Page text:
The same sort of analysis applies for the Democratic primary turnout. Democratic turnout has varied significantly over the past five primaries, with 16,705 voters in 2000, 44,629 in 2002, 26,006 in 2004, 27,766 in 2006, and 15,176 in 2008. While there is a competitive Democratic gubernatorial primary, and a primary in the 29th State Senate District, turnout will not be as high as in 2002, but probably in between turnout levels set in 2002 and 2006. I would make a guess that no more than 30,000 voters will cast ballots in the Democratic primary.


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3rd District Typology

As important as turnout is, where the voters come from is even more crucial for a campaign in the waning days. With an estimated turnout number in mind, where are the votes coming from? In the 3rd District primaries for both parties from 2000 to 2008 between 80% and 85% of the total vote will come from the Kent County portion of the 3rd District, while about 10% to 15% generally comes from Barry County, and about 6% comes from Ionia County. Thus, Kent County is where the action is.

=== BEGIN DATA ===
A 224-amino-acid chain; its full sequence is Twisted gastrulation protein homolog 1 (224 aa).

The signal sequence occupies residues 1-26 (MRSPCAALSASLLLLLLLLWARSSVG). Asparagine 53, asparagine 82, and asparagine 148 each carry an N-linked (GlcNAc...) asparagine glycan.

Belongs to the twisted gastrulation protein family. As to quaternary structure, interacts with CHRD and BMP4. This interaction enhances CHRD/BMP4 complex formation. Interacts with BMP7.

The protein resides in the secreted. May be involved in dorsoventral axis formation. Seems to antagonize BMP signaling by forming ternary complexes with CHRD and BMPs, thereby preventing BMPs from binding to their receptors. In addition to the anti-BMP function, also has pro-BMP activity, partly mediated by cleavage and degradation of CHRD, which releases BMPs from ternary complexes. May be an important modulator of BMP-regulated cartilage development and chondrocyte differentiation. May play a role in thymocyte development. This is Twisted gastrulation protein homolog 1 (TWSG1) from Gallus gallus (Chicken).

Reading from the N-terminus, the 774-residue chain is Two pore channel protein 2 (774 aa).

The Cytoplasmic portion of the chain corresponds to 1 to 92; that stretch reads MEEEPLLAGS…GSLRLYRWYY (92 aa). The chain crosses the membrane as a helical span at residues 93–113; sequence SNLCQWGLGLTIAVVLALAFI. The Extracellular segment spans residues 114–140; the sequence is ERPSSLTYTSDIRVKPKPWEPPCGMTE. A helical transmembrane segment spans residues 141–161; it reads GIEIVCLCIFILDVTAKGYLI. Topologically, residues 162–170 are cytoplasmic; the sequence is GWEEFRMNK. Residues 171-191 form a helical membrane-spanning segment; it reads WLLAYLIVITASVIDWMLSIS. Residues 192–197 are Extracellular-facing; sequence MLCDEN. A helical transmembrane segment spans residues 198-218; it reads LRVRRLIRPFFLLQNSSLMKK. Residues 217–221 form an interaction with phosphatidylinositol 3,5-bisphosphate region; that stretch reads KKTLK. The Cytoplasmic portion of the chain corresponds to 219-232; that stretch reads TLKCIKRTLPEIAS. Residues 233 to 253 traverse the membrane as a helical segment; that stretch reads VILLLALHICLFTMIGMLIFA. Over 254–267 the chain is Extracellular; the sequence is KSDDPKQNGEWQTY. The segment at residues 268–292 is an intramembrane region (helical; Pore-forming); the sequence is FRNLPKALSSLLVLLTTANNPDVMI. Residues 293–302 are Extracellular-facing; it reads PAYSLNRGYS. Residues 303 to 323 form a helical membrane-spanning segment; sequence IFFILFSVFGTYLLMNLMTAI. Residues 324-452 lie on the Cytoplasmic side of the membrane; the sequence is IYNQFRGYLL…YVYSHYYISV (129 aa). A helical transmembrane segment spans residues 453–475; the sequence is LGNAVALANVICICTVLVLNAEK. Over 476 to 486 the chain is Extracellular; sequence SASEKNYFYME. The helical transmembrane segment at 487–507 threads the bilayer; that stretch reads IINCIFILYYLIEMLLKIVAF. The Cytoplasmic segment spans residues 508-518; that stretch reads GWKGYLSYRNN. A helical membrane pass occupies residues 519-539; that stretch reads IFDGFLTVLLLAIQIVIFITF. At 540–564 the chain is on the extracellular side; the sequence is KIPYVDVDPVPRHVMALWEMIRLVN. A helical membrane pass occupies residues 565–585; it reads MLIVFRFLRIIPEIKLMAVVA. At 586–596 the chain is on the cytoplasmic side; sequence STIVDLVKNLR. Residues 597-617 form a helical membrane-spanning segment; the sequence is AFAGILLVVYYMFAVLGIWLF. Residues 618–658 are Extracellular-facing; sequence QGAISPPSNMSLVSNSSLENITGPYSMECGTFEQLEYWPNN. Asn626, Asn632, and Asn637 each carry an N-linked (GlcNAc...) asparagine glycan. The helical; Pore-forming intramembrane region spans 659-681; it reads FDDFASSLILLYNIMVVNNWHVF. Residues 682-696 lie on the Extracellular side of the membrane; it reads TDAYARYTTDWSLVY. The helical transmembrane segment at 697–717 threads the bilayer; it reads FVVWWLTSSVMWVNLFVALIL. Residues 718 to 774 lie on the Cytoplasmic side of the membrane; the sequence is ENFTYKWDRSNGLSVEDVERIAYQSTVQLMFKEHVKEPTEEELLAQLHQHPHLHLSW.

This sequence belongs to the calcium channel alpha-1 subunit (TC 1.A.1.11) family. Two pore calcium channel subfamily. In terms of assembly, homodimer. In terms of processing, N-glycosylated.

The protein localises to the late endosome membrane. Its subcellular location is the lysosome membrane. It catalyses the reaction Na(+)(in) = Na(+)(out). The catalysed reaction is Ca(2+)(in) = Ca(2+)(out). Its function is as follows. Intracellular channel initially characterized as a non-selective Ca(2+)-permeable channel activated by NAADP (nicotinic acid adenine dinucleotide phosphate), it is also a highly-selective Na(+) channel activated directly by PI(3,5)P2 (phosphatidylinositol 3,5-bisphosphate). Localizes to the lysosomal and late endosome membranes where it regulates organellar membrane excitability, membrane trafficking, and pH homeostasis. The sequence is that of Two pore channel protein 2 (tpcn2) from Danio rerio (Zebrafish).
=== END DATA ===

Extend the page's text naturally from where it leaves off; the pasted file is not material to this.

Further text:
However, a more informative way to look at the 3rd District would be to classify the different communities in the district into four distinct types: Rural, Exurban, Inner-Ring Suburbs, and Core City. Of course, the core city refers to Grand Rapids, which provided an average 19% of the total GOP primary vote over the past four cycles. A large portion of the GOP vote from Grand Rapids comes from the outlying portions of the 3rd Ward Dutch heartland, although there are similar GOP areas on the fringes of the 1st and 2nd Wards. Surrounding Grand Rapids are the inner ring suburbs of Kentwood, Wyoming, Grandville, East Grand Rapids, and Walker. These inner ring suburbs were largely built between 1920 and 1970, and face many of the same demographic and financial pressures facing Grand Rapids. Many of these suburbs have trended Democratic steadily over the past four cycles (especially in Wyoming and Kentwood), although strong bastions of social conservatives (in Grandville, Walker, and Wyoming) and economic conservatives (EGR) still exist. The inner ring suburbs provide 21% of the total GOP vote, giving the Grand Rapids metropolitan core about 40% of the total Republican vote. Over 32% of the GOP primary vote comes from the exurban suburbs, areas that were built largely after 1980 that have large lot sizes and have few of the infrastructure and demographic concerns of the core city and inner ring suburbs. The exurban areas of the 3rd District include Ada, Byron, Cannon, Cascade, Gaines, Grand Rapids Township, and Plainfield Townships. Finally, the rural portions of Kent, Barry, and Ionia Counties provide the final 25% of the GOP electorate.